Child Custody: California Mandates Frequent and Continuing Contact
Noncustodial parents in California may have more rights than they realize. They are not simply stuck with the status quo regardless of other factors involved in their case. California custody laws are designed to provide both parents with “frequent and regular contact” with their kids as long as doing so is in the best interest of the child.
Two Common Exceptions to Status Quo Under California Child Custody Laws:
1. Temporary Absence or Relocation
2. Military Service
In some cases, there may be a temporary absence or relocation of a parent from the family residence. In these situations, it is crucial that reasonable efforts are made to maintain parenting time with the child. California child custody laws disallow the judge from considering a parent’s absence or relocation from the family home as long as it was of short duration, there was interest in maintaining custody or visitation, reasonable efforts were made to contact the child, and the parent showed no intention to abandon the child. Another exception to the status quo rule is if a parent was absent due to the other parent’s actual or threatened domestic violence. Temporary absences are also not allowed to be used against a parent when the absence is not an important factor in determining the child’s best interest.
When considering the effect of military service on California child custody orders, it is best to start with a hypothetical. Consider a father who has joint (50/50) custody and parenting time that enters active duty in the military service. The mother automatically receives primary care without any modifications to the court order because when actively serving, the father leaves the child with the mother. The father completes his service and returns home and immediately wants custody and parenting time to return to the 50/50 setup in place before his departure. The mother does not want to revert to the routine in place before his time on active duty and now wants sole custody.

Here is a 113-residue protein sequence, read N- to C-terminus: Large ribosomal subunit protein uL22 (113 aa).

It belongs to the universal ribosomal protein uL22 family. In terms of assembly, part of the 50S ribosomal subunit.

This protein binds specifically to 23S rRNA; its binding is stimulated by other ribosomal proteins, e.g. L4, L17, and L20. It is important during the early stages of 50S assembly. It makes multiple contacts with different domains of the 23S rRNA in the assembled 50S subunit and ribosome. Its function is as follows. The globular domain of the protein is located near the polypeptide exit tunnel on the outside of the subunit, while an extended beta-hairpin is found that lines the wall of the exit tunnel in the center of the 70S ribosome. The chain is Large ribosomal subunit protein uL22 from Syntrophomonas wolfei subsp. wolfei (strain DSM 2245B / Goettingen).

In the above situation, the family court may not make a modification of custody or visitation based solely on the father’s absence, relocation or failure to comply with the order as a result of active military service and deployment outside the state. The court may consider other reasons that affect the child’s best interests and the overall issue of custody and parenting time, but the decision cannot rest solely on the absence. When a custody modification needs to be made before a parent’s departure for military deployment, temporary duty or mobilization, the order will typically be temporary, and the family law judge will review the temporary order when the soldier returns home. California state child custody laws are protective of military personnel and provide arguably provides more flexibility to an absent parent in this area over any other.
If you fear you may lose parenting time or custody due to a temporary absence or military service, don’t hesitate. Get in touch with one of the experienced family law attorneys at The Maggio Law Firm today.